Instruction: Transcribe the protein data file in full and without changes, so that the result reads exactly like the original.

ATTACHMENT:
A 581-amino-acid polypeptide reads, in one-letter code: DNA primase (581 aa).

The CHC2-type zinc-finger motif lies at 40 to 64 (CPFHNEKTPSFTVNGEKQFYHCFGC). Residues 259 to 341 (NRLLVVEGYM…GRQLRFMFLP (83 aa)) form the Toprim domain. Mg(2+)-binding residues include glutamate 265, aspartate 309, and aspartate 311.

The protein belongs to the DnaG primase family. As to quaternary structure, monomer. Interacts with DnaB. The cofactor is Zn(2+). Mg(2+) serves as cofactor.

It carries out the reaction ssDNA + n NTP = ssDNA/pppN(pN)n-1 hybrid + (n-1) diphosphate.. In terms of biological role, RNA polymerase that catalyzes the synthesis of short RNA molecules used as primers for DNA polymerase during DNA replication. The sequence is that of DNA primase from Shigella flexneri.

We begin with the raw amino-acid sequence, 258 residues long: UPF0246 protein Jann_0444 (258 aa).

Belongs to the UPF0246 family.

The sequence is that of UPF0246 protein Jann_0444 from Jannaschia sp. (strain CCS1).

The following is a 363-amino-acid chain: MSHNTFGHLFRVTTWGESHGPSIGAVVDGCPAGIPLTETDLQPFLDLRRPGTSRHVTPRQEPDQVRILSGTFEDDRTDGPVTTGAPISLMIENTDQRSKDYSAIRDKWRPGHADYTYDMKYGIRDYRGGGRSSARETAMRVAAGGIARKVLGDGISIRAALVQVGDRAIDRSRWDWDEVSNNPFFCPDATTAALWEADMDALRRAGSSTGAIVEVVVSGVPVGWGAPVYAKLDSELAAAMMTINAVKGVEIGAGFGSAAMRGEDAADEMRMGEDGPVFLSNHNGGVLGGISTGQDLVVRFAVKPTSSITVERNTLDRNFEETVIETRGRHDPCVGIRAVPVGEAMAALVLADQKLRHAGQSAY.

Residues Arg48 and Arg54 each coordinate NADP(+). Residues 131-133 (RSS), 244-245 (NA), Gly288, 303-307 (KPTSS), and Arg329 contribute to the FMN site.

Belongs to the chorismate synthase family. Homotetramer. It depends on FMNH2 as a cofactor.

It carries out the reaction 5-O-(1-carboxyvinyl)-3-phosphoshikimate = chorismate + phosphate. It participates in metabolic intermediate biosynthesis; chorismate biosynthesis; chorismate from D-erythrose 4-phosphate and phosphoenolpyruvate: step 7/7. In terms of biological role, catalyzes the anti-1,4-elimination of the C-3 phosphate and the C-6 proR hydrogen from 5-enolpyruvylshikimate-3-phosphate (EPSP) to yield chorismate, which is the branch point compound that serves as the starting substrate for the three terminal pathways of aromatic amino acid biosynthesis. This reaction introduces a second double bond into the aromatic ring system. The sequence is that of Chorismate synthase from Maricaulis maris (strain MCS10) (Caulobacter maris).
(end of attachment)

A 581-amino-acid polypeptide reads, in one-letter code: DNA primase (581 aa).

The CHC2-type zinc-finger motif lies at 40 to 64 (CPFHNEKTPSFTVNGEKQFYHCFGC). Residues 259 to 341 (NRLLVVEGYM…GRQLRFMFLP (83 aa)) form the Toprim domain. Mg(2+)-binding residues include glutamate 265, aspartate 309, and aspartate 311.

The protein belongs to the DnaG primase family. As to quaternary structure, monomer. Interacts with DnaB. The cofactor is Zn(2+). Mg(2+) serves as cofactor.

It carries out the reaction ssDNA + n NTP = ssDNA/pppN(pN)n-1 hybrid + (n-1) diphosphate.. In terms of biological role, RNA polymerase that catalyzes the synthesis of short RNA molecules used as primers for DNA polymerase during DNA replication. The sequence is that of DNA primase from Shigella flexneri.

We begin with the raw amino-acid sequence, 258 residues long: UPF0246 protein Jann_0444 (258 aa).

Belongs to the UPF0246 family.

The sequence is that of UPF0246 protein Jann_0444 from Jannaschia sp. (strain CCS1).

The following is a 363-amino-acid chain: MSHNTFGHLFRVTTWGESHGPSIGAVVDGCPAGIPLTETDLQPFLDLRRPGTSRHVTPRQEPDQVRILSGTFEDDRTDGPVTTGAPISLMIENTDQRSKDYSAIRDKWRPGHADYTYDMKYGIRDYRGGGRSSARETAMRVAAGGIARKVLGDGISIRAALVQVGDRAIDRSRWDWDEVSNNPFFCPDATTAALWEADMDALRRAGSSTGAIVEVVVSGVPVGWGAPVYAKLDSELAAAMMTINAVKGVEIGAGFGSAAMRGEDAADEMRMGEDGPVFLSNHNGGVLGGISTGQDLVVRFAVKPTSSITVERNTLDRNFEETVIETRGRHDPCVGIRAVPVGEAMAALVLADQKLRHAGQSAY.

Residues Arg48 and Arg54 each coordinate NADP(+). Residues 131-133 (RSS), 244-245 (NA), Gly288, 303-307 (KPTSS), and Arg329 contribute to the FMN site.

Belongs to the chorismate synthase family. Homotetramer. It depends on FMNH2 as a cofactor.

It carries out the reaction 5-O-(1-carboxyvinyl)-3-phosphoshikimate = chorismate + phosphate. It participates in metabolic intermediate biosynthesis; chorismate biosynthesis; chorismate from D-erythrose 4-phosphate and phosphoenolpyruvate: step 7/7. In terms of biological role, catalyzes the anti-1,4-elimination of the C-3 phosphate and the C-6 proR hydrogen from 5-enolpyruvylshikimate-3-phosphate (EPSP) to yield chorismate, which is the branch point compound that serves as the starting substrate for the three terminal pathways of aromatic amino acid biosynthesis. This reaction introduces a second double bond into the aromatic ring system. The sequence is that of Chorismate synthase from Maricaulis maris (strain MCS10) (Caulobacter maris).